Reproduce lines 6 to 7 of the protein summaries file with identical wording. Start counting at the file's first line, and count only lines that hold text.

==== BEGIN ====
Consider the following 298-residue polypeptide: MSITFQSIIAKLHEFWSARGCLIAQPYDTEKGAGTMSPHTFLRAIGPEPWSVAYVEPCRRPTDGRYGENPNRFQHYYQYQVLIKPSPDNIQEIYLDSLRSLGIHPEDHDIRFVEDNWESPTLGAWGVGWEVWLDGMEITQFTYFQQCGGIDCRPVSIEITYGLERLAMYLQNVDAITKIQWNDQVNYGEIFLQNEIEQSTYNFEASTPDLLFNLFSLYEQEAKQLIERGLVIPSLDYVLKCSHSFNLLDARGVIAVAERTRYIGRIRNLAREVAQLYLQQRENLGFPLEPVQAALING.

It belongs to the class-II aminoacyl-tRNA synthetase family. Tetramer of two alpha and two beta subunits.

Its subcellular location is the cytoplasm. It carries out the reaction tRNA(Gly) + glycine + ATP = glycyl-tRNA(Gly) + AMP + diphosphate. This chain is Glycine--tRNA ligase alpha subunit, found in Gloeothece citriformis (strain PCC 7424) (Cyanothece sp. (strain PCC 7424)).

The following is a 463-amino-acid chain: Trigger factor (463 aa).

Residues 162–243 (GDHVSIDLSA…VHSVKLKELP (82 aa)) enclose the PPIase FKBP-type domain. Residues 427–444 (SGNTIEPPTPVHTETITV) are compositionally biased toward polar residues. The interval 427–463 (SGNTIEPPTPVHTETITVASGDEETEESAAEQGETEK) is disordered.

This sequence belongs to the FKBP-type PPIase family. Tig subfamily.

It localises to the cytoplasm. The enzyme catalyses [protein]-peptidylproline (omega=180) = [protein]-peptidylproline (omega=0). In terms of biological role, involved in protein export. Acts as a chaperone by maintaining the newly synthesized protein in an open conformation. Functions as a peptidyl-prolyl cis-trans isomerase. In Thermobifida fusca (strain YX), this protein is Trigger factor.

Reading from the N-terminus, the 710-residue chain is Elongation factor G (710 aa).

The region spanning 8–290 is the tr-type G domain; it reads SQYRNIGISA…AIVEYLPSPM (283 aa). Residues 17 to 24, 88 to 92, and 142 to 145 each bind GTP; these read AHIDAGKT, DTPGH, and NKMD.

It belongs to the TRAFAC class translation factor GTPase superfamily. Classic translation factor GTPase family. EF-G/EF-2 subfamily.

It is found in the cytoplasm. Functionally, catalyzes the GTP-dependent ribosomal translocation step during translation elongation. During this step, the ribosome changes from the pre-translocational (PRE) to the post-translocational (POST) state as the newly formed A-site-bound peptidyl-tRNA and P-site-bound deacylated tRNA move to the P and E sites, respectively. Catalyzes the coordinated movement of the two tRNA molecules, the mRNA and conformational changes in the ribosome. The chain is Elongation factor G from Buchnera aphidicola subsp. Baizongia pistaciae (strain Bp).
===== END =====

This sequence belongs to the FKBP-type PPIase family. Tig subfamily.

It localises to the cytoplasm. The enzyme catalyses [protein]-peptidylproline (omega=180) = [protein]-peptidylproline (omega=0). In terms of biological role, involved in protein export. Acts as a chaperone by maintaining the newly synthesized protein in an open conformation. Functions as a peptidyl-prolyl cis-trans isomerase. In Thermobifida fusca (strain YX), this protein is Trigger factor.